Millions of people in the U.K. are putting their health at risk because of an inadequate intake of vital minerals and vitamins that's due, in part, to an inadequate intake of red meat, which plays a critical role in covering the gap between actual and recommended nutrient consumption, according to a new study conducted by U.K. dietary experts.
Meat has been an important part of the human diet since the dawn of mankind, but in recent years, a debate over meat's ties to health problems has questioned that role, according to the study.
The study -- a review of more than 100 previous studies in the U.K. -- found that people in the U.K. of all ages "can be worryingly low" in nutrients that are commonly found in meat, including vitamins A and D, iron, magnesium, zinc, potassium and selenium.
The researchers said integrating meat -- beef, veal, lamb and pork -- into diets across all ages, from infanthood to old age, can help address this nutrient worry.
The study was led by Dr. Carrie Ruxton, an independent dietician, along with Emma Derbyshire, a lecturer in human nutrition at Manchester Metropolitan University, and Robert Pickard, a professor in neurology at the University of Cardiff.
The work was funded by a grant from the English Beef & Lamb Executive and the British Pork Executive, both of which are divisions of the British Agriculture & Horticulture Development Board.
The study, titled "The Seven Ages of Man -- Is There a Role for Meat in the Diet," is scheduled to be published in the British Nutrition Foundation's "Nutrition Bulletin."
The study examined mineral and vitamin intake in seven age groups: (1) infants and preschool children, (2) prepubescent children, (3) teenagers 13-18 years old, (4) adults 19-50 years old, (5) pregnant women, (6) middle age and up, or people who are 50-75 years old and (7) older age, or people who are 75 years old and up. It found that people in every age group were deficient in minerals and vitamins.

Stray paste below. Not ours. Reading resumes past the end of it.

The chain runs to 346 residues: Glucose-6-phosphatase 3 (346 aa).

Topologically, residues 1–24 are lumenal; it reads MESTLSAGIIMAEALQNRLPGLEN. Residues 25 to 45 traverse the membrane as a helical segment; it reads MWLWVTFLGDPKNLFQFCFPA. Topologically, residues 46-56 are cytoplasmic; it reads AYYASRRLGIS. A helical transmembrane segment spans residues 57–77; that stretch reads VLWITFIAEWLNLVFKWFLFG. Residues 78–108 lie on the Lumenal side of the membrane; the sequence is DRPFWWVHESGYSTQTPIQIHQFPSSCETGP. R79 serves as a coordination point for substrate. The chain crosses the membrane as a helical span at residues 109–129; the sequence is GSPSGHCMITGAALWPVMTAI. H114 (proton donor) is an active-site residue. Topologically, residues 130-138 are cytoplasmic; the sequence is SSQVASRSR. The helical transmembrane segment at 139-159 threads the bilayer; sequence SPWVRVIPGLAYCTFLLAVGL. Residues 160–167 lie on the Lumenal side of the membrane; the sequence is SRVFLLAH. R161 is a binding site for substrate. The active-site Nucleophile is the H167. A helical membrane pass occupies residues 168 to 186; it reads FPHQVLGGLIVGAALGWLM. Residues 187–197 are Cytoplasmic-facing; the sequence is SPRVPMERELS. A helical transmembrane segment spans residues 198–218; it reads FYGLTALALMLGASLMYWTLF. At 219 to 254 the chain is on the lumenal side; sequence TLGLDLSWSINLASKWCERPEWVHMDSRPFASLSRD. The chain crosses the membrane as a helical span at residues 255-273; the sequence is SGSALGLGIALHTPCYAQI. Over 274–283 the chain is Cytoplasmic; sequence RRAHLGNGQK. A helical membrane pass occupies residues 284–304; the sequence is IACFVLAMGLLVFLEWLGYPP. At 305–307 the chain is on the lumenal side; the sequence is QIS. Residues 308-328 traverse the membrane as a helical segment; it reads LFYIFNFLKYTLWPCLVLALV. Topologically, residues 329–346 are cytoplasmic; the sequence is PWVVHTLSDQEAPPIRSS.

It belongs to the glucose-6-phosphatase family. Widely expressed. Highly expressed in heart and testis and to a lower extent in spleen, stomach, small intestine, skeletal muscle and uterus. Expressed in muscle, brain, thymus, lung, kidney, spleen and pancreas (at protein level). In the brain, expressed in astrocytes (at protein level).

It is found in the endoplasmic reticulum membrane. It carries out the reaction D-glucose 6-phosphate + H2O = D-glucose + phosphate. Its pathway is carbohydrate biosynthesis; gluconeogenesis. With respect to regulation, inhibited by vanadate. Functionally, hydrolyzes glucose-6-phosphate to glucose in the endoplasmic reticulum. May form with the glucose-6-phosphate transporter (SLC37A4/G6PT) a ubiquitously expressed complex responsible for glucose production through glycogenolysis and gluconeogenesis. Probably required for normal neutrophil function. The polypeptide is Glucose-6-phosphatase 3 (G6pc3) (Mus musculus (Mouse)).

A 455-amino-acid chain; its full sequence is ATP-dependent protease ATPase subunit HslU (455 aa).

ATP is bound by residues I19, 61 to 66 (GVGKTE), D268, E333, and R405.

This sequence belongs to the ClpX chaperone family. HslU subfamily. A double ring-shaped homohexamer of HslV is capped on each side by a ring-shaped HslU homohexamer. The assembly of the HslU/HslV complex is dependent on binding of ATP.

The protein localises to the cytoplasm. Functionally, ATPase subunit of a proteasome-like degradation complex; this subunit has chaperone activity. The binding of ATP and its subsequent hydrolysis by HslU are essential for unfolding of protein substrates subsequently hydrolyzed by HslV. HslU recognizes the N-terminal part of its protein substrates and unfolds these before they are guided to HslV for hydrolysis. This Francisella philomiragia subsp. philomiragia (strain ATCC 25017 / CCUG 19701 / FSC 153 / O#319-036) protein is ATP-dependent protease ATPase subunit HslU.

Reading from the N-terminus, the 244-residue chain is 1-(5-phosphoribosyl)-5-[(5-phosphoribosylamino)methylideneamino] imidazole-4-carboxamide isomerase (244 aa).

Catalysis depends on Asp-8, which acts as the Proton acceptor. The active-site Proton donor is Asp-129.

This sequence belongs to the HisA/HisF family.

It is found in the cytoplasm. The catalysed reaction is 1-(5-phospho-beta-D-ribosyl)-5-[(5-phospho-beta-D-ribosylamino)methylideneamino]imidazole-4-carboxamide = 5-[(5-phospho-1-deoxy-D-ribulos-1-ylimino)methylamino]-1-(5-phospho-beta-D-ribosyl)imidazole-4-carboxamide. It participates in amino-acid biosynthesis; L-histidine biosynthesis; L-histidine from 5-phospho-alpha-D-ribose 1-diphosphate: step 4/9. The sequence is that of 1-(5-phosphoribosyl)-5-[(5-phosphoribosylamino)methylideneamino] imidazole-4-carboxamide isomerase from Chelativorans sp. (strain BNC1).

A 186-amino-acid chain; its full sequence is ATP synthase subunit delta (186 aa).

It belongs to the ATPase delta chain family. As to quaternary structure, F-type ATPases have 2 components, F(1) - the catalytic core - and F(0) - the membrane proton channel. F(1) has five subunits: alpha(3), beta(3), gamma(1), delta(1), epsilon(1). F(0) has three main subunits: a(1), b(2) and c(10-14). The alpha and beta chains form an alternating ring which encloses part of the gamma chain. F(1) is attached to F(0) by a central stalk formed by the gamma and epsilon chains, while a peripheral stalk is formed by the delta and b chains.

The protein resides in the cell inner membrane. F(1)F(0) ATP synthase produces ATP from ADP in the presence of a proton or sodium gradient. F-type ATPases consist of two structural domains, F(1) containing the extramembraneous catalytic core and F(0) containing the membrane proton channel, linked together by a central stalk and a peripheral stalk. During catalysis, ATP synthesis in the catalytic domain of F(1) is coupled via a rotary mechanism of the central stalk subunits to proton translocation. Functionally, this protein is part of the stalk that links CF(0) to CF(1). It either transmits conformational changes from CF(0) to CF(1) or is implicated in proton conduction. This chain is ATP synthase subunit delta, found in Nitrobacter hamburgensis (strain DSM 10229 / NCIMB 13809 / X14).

However, the researchers said beef, veal, lamb and pork are good to "rich" sources of high-quality nutrients and protein and can help improve human nutrition in the U.K.
The researchers noted that some studies have linked meat consumption to health problems such as cancer, heart disease and obesity but said the evidence is often inconsistent and "of questionable quality."
For instance, one analysis concluded that there was a definitive link between obesity and diets that included meat, but the diets studied included pastries and pies as well as lean cuts of meat.
Other research showed that a diet in which lamb was consumed three times a week had no effect on levels of low-density lipoprotein ("bad cholesterol") and triglycerides, both risk factors for cardiovascular disease. In research that involved people with high cholesterol levels, those who consumed meat every day had fewer markers for cardiovascular disease than those who did not eat meat.
Other research found no impact of meat on chronic diseases.
Some work has indicated that meat protein can help delay or reduce sarcopenia, i.e., a gradual loss of muscle mass, and that meat consumption in younger years contributes to memory recall in older years.
The British Scientific Advisory Committee on Nutrition now recommends that adults should consume 70 g (2.5 oz.) of lean red meat per day and up to 500 g (17.6 oz.) per week, according to the study.
"Meat has long played a central role in the human diet and is now recognized as an important source of essential nutrients and high-quality protein," Ruxton said. "Our review indicates that even in developed nations such as the U.K., there is evidence of under-consumption of key minerals and vitamins that support long-term health, many of which are present in red meat."
Furthermore, she said people who regularly consume lean meat tend to also eat more fruits, vegetables and low-fat dairy products, which suggests that including red meat in the diet does not displace other important foods.
"Meat had a central role in the diet of early man and continues to have such a role in modern times," Ruxton said.